The State produced no evidence that Cappello actually knew the source of the funds. The facts that she was engaging in conduct inconsistent with the written terms of her employment, could not contact her `employer’ directly, opened a personal rather than a business account, gave false addresses to the bank, and sent the money out of the country simply do not support a finding, beyond a reasonable doubt, that the funds were or probably were stolen.

The funds could just as easily have been the proceeds of other illegal activities, such as the sale of illegal drugs or illegal gambling, or efforts to avoid taxes or laws concerning the transfer of funds out of the country. Under the facts of this case, the conclusion that the funds were stolen, although in fact accurate, is, in terms of Cappello's knowledge of that fact, necessarily based on speculation rather than proof beyond a reasonable doubt.

State v. Cappello, supra. 

The prosecution noted that, when she was interrogated by Barone, Cappello said “`everyone kept telling [her she was] money laundering and that what [she] was doing was illegal sending money overseas.’” State v. Cappello, supra. I assume the prosecution argued it was reasonable to infer, from these statements, that she knew she was receiving stolen property. Cappello addressed that issue when she testified at trial:

`I had two people say you better watch, that could be money laundering. I'm like how would I know that and how do I ask an employer that. Where are you getting your money from to pay me?”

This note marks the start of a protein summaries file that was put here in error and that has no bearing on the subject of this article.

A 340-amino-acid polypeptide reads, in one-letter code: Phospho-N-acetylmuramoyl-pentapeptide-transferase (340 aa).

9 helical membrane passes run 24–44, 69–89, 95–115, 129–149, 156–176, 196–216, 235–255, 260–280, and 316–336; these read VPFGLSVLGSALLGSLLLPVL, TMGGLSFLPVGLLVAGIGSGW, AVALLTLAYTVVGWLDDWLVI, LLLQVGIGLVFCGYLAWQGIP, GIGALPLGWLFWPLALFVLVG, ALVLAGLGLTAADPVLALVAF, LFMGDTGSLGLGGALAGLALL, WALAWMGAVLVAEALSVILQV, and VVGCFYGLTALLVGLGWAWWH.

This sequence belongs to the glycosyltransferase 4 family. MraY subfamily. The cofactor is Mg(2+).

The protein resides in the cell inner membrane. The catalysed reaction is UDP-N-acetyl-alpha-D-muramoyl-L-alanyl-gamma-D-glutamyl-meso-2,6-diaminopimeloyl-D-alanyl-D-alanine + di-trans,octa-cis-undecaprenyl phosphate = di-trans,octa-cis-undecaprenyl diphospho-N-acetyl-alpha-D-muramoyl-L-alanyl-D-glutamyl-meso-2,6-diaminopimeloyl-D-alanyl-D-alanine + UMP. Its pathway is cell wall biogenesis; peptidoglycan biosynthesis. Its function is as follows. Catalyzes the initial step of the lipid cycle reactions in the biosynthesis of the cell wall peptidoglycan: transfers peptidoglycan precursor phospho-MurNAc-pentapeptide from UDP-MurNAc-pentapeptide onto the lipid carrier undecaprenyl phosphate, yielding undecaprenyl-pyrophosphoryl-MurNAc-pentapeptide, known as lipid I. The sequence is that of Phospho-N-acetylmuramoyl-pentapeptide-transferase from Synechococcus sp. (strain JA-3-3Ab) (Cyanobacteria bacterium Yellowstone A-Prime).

`I just don't know of anybody who would do that. If I'm wrong, I'm more naïve than I thought. I mean I have no way of knowing that.’

State v. Cappello, supra. 

The Appellate Division also explained that money laundering, “unlike receiving stolen property, does not of necessity involve the receipt of stolen funds. In fact, a defendant charged with that offense does not even need to know the source of the funds or the precise nature of the criminal activity involved.”  State v. Cappello, supra.  It also noted

that, in contrast to the receiving [stolen property] statute's requirement that the defendant knew or believed the funds were stolen, the State need only prove that `a reasonable person would believe’ the funds laundered by the defendant were derived from criminal activity. The prosecutor in this case argued to the jury that Cappello `should have known’ that the funds were stolen, which is a clear misstatement of the law.

State v. Cappello, supra. 

It therefore assumed, “without deciding, that the facts adduced at Cappello's trial would support a conviction for money laundering”, but held that they “do not, however, support a conviction for receiving stolen property, for the reasons outlined above.”  State v. Cappello, supra.  The court therefore reversed the conviction.  State v. Cappello, supra. 

The court then rather cursorily rejected Capello’s appealing her conviction for resisting arrest.  State v. Cappello, supra.  It found that “most” of her arguments on this issue were “not directly applicable to the resisting charge” and that the others were “without merit and not warranting extended discussion in a written opinion.”  State v. Cappello, supra. 

So, since the court reversed Capello’s receiving stolen property conviction, it vacated the two-year sentence of probation imposed on that conviction and also vacated the order to pay restitution.  State v. Cappello, supra.  That means Cappello was (only) convicted of resisting arrest and must serve the one period of probation imposed for that crime.  State v. Cappello, supra. 

1 comment:

Anonymous said...

can they come back and charge her with money laundring?